So I just finished reading Life Before Life—Children’s Memories of Previous Lives by Jim B. Tucker, M.D. Yes it’s a book about reincarnation. But unlike a lot of books about reincarnation that will look at one case of past life regression…or another case of someone having spontaneous memories and working through each case this is a summary of a collection of cases. 2,500 cases covering decades worth of research. All of them involving children under the age of six, you know before you could theoretically prompt a child to say things. These cases are being reviewed by the University of Virginia, Division of Personality studies.*
Let’s review some of the main points.
All the children are under the age of six.
All children recall having been someone in a previous life.
About two-thirds of the cases have been “solved”, that is they have identified a specific individual that the child has memories of being.
About a fifth of cases the child has a birth mark or structural defect where the person they claim to have been received a major wound (e.g., a child is born with a birth mark where a shunt had been in their previous life or a child who had memories of being a cop who had died when a bullet destroyed his aorta, being born with a bad aorta that had to replaced). 225 of these solved cases that involve birthmarks and other physical markers are covered apparently in great detail in a 2,000+ page, 2 volume study entitled “Reincarnation and Biology: A Contribution to the Etiology of Birthmarks and Birth Defects”.
Particular cases are reviewed, their flaws and strengths are laid out and the author goes through other possibilities of explanation which are reviewed. Tucker spends a great deal of time on the only other remotely possible answer for these children knowing what they could not, that being fraud on the part of the parents. But given that numerous cases for the U.S. where subjects don’t believe in reincarnation, it seems odd that they would try to fake a case of reincarnation. Further even fraud leaves too many unanswered questions…reincarnation does not.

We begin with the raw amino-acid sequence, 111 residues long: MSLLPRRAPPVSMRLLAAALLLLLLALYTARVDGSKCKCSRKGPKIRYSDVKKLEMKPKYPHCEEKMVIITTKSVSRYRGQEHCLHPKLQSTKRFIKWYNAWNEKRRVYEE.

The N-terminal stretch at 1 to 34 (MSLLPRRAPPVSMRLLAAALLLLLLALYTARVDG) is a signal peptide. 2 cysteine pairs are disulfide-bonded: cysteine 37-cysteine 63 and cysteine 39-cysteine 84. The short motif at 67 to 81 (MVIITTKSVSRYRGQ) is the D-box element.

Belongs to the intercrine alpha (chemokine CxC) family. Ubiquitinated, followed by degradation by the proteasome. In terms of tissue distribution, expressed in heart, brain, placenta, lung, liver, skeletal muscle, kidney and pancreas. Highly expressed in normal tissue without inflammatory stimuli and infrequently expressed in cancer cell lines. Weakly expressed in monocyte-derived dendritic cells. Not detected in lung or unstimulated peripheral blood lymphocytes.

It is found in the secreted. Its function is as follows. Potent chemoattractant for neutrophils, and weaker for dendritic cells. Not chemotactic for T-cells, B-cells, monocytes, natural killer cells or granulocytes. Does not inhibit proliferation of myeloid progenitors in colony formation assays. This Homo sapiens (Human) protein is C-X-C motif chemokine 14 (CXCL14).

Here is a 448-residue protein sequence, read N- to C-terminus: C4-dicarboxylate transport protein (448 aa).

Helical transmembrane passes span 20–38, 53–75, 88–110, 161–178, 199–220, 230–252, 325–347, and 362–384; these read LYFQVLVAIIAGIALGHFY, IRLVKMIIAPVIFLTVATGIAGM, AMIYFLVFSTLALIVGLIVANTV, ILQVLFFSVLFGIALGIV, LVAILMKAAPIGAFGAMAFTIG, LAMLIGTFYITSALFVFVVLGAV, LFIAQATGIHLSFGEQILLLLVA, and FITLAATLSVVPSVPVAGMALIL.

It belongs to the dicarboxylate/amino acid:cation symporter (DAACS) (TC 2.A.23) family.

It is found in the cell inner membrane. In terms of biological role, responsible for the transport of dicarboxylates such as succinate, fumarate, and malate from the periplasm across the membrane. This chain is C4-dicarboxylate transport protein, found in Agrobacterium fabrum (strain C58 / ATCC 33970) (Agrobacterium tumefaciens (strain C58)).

The book is an excellent summary of the scientific findings of this group at the University of Virginia** and so while much of the scientific and statistical evidence isn’t presented, it does lay out a sound scientific case for reincarnation. It deals with the challenges skeptics would bring up and addresses them, then tears them down.
I would highly recommend anyone interested in reincarnation, or looking for scientific proof to back up their faith, read this book.
Some of the more interesting highlights from the book include:
Apparently you are more likely to remember a past life if that life ended only a year or two before your rebirth, there are relatively few memories of distant past lives among these children.
Gender Identify Disorder may, at least in many cases, be related to a soul switching from one gender to another between the two lives and the confusion from change.
The after life, at times, may be as chaotic as this life.